"It was like Dumbo the Elephant, where at first you're almost laughing, kind of "Oh, look at the fat guy surfing." And then very quickly you realize he's amazingly graceful and fluid."
As reported earlier today, the iconic Hawaiian shaper Ben Aipa has died, aged seventy-eight, after a hellish battle with multiple illnesses. His son, the noted shaper and former pro Akila Aipa, described Ben as a “humble colossus.”
I asked Matt Warshaw, whom you know well for he carries the torch of surfing history, alone and without reward, to shade in a few of the details of Ben’s rich life.
Ben is dead; what has surfing lost?
Ben didn’t start surfing until he was 21 or 22. Every time I think of him, that’s the first thing that comes to mind. I don’t think any surfer of note began that late in the game, and the determination it took for him to get so good, so fast—I think that stayed with him for the rest of his life. I’m guessing here, but part of why he was always pushing on to the next thing in surfing, in terms of design, had something to do with him never forgetting how it felt like to be so far behind.
Did you know him at all?
No, but for a few years we moved in the same surf-comp circles. Ben came over to California all the time in the late ’70s and early ’80s, for the contests and the trade shows, and probably to shape boards. Any little two-bit pro contest, Ben was there. It was a little unsettling. He was 20 years older than the rest of us, huge and quiet and totally unapproachable. And full-on surfing to win, even if the winner’s check was like $250. Again, just a fierce level of determination.
It was like Dumbo the Elephant, where at first you’re almost laughing, kind of “Oh, look at the fat guy surfing.” And then very quickly you realize he’s amazingly graceful and fluid. If the wave had enough push—big Haleiwa, say, or Sunday—his mechanics were so perfect that he didn’t have to really flex or push, just lean and hold and release. He was a beautiful surfer.
You wrote about his bulldozer-like surfing in a list of surfing’s 15 best power surfers. You described him so, “(Ben) rode Sunset Beach like Jim Brown on a broken-field run. Power and finesse. Rudely underappreciated at a longboard surfer.”
He’s more famous now as a shaper, but for about eight years, starting in 1966, he was one of the best surfers in the world in powerful waves. Ben weighed something like 250, and he put all that mass to good use, but his surfing was also incredibly balanced and precise. It was like Dumbo the Elephant, where at first you’re almost laughing, kind of “Oh, look at the fat guy surfing.” And then very quickly you realize he’s amazingly graceful and fluid. If the wave had enough push—big Haleiwa, say, or Sunset—his mechanics were so perfect that he didn’t have to really flex or push, just lean and hold and release. He was a beautiful surfer.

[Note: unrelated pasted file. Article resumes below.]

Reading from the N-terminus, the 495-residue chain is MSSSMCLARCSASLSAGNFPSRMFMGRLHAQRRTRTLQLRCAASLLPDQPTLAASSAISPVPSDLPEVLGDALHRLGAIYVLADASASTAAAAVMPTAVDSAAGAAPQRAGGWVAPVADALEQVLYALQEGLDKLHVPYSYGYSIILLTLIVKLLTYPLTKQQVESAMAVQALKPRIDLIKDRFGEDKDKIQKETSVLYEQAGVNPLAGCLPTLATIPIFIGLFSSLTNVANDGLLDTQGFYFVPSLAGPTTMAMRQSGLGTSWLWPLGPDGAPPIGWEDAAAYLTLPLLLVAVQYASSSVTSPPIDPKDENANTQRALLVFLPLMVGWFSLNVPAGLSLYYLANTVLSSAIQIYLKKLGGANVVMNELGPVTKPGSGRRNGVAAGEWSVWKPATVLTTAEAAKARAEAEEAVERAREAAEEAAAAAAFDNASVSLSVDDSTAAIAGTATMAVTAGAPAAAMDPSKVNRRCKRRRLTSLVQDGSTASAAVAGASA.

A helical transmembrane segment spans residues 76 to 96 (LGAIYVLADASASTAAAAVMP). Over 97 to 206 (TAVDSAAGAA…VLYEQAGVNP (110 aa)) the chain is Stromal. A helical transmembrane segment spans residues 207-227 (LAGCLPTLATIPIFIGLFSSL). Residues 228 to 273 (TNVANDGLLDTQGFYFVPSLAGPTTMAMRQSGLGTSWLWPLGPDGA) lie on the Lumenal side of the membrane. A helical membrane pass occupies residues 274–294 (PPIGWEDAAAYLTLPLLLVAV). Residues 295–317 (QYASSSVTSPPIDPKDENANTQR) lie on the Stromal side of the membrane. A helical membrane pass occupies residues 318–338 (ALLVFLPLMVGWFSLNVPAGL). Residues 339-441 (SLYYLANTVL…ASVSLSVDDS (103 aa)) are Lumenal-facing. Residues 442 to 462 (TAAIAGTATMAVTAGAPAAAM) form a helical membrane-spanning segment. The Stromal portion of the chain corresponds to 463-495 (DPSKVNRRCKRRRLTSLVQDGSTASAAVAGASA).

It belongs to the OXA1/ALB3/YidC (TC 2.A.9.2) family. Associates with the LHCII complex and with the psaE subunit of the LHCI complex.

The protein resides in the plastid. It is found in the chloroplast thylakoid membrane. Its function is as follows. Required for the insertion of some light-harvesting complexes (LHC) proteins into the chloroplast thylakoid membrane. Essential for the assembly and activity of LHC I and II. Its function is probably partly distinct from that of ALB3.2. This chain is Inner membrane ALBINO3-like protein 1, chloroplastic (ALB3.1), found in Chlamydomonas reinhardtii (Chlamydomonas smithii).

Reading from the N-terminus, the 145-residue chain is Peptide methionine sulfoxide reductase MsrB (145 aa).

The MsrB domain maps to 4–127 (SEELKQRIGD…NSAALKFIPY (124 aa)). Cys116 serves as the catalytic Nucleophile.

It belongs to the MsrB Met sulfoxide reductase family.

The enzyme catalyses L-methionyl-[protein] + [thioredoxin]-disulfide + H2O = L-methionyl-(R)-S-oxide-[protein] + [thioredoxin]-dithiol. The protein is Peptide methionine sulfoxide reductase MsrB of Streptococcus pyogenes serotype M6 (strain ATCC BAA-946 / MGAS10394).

You knew Ben was sick? Hell of a thing, blood infections, heart problems, diabetes, multiple strokes, dementia. Hard to square a man of his strength with the usual problems of aging.
At my age, you start rating people’s deaths. My mom had a good one year before last. Went in for knee surgery happy and active as could be at age 87, complication during recovery, she thumbs-downed a proposed series of long-shot operations and died five days later, at home, peaceful, on her terms. Ben’s last act was difficult. Luck of the draw, I guess. If you have a good death, that for sure should be something you’re remembered for. If you don’t, it just means you drew the short straw; it doesn’t reflect on your life or who you were as a person.
As a shaper he sure did go his own way. Let’s talk the double swallow and, later, the Stinger. That was, literally, a pivotal surfboard design. It gave Marky Richards, who would win a then-unprecedented four world titles, a rocket underfoot in the famous winter of 1975. You ever ride a stinger?
The Stinger came along right when I was hitting my surfing stride as a teen, and it changed my game completely. I rode the shit out of those boards for a year or two, until the twin-fin came long.
Of Ben’s era, who’s left?
He belonged to a couple of eras. At first it was Ben and Eddie Aikau, the two hot young-gun Hawaiians. The Stinger deal was 10 years later, when he was making those flamed-out hot-rod boards for Buttons and Mark Liddell, and surfing with them at Kaisers and Ala Mona. In-between, he shaped the board Fred Hemming’s rode in the ’68 world titles. Then I think he did some coaching or mentoring for some Hawaiian pros in the 1990s. So I don’t know exactly what era Ben belonged to. To me, he always seemed kind of removed from it all, not part of any group or period. Ben was a one-man era.